University of Oregon

Arts & Administration Program

5230 University of Oregon
Eugene, Oregon 97403-5230
United States



Dr. John Fenn

Program Goals and Objectives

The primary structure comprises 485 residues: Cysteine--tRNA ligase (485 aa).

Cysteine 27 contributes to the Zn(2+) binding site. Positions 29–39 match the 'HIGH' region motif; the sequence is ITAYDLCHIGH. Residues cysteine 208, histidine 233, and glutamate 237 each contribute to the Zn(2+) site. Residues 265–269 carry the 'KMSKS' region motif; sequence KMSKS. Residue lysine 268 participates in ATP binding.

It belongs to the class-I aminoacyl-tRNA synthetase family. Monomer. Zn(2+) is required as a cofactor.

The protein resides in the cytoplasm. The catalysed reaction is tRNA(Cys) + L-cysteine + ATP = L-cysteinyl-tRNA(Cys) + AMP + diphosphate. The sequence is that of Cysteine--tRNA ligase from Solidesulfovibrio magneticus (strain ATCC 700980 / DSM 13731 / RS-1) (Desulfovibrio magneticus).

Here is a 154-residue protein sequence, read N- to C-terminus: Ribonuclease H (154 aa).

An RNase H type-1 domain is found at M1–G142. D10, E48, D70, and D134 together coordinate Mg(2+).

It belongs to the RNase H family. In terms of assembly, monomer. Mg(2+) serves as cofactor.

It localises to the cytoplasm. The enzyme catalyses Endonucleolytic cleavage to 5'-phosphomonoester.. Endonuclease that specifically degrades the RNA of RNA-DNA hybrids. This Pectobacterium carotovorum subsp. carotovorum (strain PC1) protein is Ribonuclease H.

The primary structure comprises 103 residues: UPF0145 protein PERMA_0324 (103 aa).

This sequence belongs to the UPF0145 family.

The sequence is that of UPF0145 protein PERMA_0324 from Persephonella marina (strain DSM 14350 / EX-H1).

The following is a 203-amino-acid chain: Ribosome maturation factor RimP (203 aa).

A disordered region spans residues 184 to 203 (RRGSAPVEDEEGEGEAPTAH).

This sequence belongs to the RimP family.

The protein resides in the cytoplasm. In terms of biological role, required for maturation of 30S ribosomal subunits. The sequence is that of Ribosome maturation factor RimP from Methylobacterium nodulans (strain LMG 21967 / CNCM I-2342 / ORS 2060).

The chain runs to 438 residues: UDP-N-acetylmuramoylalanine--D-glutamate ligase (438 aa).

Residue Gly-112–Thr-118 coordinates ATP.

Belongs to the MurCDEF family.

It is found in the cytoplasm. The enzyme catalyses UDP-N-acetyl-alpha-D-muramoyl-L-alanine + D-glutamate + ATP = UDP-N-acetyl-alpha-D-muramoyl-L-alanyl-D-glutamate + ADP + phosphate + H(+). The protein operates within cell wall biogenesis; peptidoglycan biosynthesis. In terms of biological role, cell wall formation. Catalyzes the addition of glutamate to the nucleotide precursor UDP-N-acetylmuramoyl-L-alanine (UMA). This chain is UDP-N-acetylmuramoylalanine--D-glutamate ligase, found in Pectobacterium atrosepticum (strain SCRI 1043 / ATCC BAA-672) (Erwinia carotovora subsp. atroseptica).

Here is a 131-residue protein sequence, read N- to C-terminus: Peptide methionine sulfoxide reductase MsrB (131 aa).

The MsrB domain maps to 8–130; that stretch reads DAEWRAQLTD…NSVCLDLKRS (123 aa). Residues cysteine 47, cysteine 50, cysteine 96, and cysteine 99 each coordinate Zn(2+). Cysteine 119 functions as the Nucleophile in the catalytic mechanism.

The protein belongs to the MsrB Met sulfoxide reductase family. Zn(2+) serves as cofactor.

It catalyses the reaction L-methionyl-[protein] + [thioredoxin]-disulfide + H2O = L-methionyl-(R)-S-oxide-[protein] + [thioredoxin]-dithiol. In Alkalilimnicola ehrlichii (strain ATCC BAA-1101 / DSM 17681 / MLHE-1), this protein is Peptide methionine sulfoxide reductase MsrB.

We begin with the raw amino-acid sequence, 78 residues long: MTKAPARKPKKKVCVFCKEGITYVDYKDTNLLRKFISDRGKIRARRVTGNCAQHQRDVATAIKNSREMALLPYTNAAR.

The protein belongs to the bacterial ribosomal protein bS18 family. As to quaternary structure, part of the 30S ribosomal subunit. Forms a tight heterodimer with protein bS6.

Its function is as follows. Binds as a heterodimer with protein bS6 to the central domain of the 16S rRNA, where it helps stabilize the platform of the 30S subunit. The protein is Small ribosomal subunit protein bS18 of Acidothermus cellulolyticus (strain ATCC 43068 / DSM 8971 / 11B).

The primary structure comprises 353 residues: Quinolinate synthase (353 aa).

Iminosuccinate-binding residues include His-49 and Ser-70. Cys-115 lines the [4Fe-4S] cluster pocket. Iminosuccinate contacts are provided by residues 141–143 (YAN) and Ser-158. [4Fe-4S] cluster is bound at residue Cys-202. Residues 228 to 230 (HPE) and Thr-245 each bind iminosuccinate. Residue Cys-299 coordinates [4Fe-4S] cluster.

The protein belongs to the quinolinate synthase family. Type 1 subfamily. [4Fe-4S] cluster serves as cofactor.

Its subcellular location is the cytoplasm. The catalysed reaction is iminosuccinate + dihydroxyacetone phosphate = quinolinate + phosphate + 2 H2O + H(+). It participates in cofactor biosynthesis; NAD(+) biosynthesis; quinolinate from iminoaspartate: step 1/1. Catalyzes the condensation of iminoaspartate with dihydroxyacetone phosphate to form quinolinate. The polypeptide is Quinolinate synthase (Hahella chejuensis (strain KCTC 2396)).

Arts management is a multidisciplinary field focused on promoting the arts and culture for individuals and societies. Knowledge and expertise from the arts is combined with social cultural managerial and educational perspectives for the purpose of creating implementing and administering arts and cultural programs in non-profit for-profit and unincorporated organizations and institutions. The Arts and Administration Program at the University of Oregon (UO) is built upon over three decades of academic programming research and publication in the area of cultural and community arts services. Constituents served by the Arts and Administration Program include graduate students in arts management undergraduate community arts minors and arts professionals. Arts management at the UO is characterized by a commitment to a multicultural and sociopolitical orientation to art and culture; a strong belief in electronic communication and opportunities afforded by the Internet; a focus on contemporary and future trends and a belief in the importance of research to the profession. The master’s degree in arts management (MA or MS) at the University of Oregon (UO) is based on the belief that professional arts managers must be familiar with the social cultural economic political technical and ethical contexts of the arts. The program aims to prepare students for leadership roles in professional positions as managers policy makers and analysts in international national and regional public and private arts organizations to provide professional experience through a field-based internship designed to enhance the ability of graduates to move into professional positions to facilitate the development of individual research projects that contribute to the body of knowledge regarding the theory and practice of arts policy and management in an era of dynamic sociocultural change to provide development opportunities for current professionals to enhance their knowledge and skills and to provide students with professional expertise in software applications to enhance their presentation skills. Areas of Concentration include Community Arts Festival and Event Management Museum Studies and Performing Arts Management. There are four areas of focus within the AAD curriculum: Core classes required of all AAD students a Technology component a Research component that includes a summer internship between the first and second year of study and a terminal project or thesis and the Concentration electives. Integral to the Arts and Administration Program is an extensive website This website is designed to be an informational resource for current students prospective students alums and arts administrators. As such the site includes original material related to the program and profession as well as links to career resources arts and cultural organizations and cultural updates. The Arts and Administration Program is associated with two certificate programs. The first is Festival and Event Management ( The second is in Museum Studies; it is anticipated that this certification program will be functional beginning in 2001. In addition the program regularly offers in-service workshops for working administrators. The Arts and Administration Program is affiliated with the University of Oregon Institute for Community Arts Studies (ICAS). ICAS was established at the University of Oregon in 1965 by a founding gift from Lila A. Wallace as a research and public service organization in the School of Architecture & Allied Arts. ICAS promotes and implements research professional education and community programs concerned with public understanding of the arts in a broad context. Current emphases for the Institute include studies in community arts and cultural policy. Current projects of the Institute include establishing a clearinghouse for research in arts administration with an emphasis on case studies and a cross-cultural comparative study of community arts programs involving Eugene Oregon and Koga Japan. ICAS also has an Internet site at ICAS On-Line is an electronic forum for the discussion and dissemination of current community arts and cultural policy issues. The three main components of ICAS Online are the Forum the Archive and CultureWork. The ICAS Forum contains current information about the field of community arts. The ICAS Archive houses the abstracts of research done by the graduates of the Arts and administration graduate program and texts of visiting lecturers. CultureWork” ( is an electronic publication. Its mission is to provide timely workplace-oriented information on culture the arts education and community. “